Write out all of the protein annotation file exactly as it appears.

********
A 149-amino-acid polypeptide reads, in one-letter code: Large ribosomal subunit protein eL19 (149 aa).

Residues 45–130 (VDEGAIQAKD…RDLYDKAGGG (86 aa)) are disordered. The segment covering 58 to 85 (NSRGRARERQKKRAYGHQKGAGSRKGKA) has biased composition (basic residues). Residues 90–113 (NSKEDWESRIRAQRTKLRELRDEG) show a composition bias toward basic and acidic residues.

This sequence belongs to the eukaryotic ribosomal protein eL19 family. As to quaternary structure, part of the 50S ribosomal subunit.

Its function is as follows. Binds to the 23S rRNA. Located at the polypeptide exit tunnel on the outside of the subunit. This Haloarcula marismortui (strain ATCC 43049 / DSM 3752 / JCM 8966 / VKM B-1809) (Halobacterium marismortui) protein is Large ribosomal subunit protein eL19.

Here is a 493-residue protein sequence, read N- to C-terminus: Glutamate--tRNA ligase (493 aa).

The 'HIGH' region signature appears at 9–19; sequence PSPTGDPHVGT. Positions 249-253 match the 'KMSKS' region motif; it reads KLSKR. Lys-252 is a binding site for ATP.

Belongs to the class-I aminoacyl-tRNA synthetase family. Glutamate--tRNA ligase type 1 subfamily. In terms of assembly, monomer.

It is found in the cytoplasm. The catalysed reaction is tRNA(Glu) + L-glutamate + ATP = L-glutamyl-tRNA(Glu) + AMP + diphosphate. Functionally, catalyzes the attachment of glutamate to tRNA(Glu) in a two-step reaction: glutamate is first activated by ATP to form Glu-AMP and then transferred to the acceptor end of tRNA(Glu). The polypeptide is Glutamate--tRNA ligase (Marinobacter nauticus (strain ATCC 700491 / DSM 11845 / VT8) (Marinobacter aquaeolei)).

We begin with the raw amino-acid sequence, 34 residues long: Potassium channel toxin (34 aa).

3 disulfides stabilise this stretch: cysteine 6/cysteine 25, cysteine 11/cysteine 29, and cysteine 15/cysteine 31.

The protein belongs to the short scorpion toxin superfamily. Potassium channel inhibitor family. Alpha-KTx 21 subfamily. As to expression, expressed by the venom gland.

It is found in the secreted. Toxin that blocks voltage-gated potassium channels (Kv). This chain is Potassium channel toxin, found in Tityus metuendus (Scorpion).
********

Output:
A 149-amino-acid polypeptide reads, in one-letter code: Large ribosomal subunit protein eL19 (149 aa).

Residues 45–130 (VDEGAIQAKD…RDLYDKAGGG (86 aa)) are disordered. The segment covering 58 to 85 (NSRGRARERQKKRAYGHQKGAGSRKGKA) has biased composition (basic residues). Residues 90–113 (NSKEDWESRIRAQRTKLRELRDEG) show a composition bias toward basic and acidic residues.

This sequence belongs to the eukaryotic ribosomal protein eL19 family. As to quaternary structure, part of the 50S ribosomal subunit.

Its function is as follows. Binds to the 23S rRNA. Located at the polypeptide exit tunnel on the outside of the subunit. This Haloarcula marismortui (strain ATCC 43049 / DSM 3752 / JCM 8966 / VKM B-1809) (Halobacterium marismortui) protein is Large ribosomal subunit protein eL19.

Here is a 493-residue protein sequence, read N- to C-terminus: Glutamate--tRNA ligase (493 aa).

The 'HIGH' region signature appears at 9–19; sequence PSPTGDPHVGT. Positions 249-253 match the 'KMSKS' region motif; it reads KLSKR. Lys-252 is a binding site for ATP.

Belongs to the class-I aminoacyl-tRNA synthetase family. Glutamate--tRNA ligase type 1 subfamily. In terms of assembly, monomer.

It is found in the cytoplasm. The catalysed reaction is tRNA(Glu) + L-glutamate + ATP = L-glutamyl-tRNA(Glu) + AMP + diphosphate. Functionally, catalyzes the attachment of glutamate to tRNA(Glu) in a two-step reaction: glutamate is first activated by ATP to form Glu-AMP and then transferred to the acceptor end of tRNA(Glu). The polypeptide is Glutamate--tRNA ligase (Marinobacter nauticus (strain ATCC 700491 / DSM 11845 / VT8) (Marinobacter aquaeolei)).

We begin with the raw amino-acid sequence, 34 residues long: Potassium channel toxin (34 aa).

3 disulfides stabilise this stretch: cysteine 6/cysteine 25, cysteine 11/cysteine 29, and cysteine 15/cysteine 31.

The protein belongs to the short scorpion toxin superfamily. Potassium channel inhibitor family. Alpha-KTx 21 subfamily. As to expression, expressed by the venom gland.

It is found in the secreted. Toxin that blocks voltage-gated potassium channels (Kv). This chain is Potassium channel toxin, found in Tityus metuendus (Scorpion).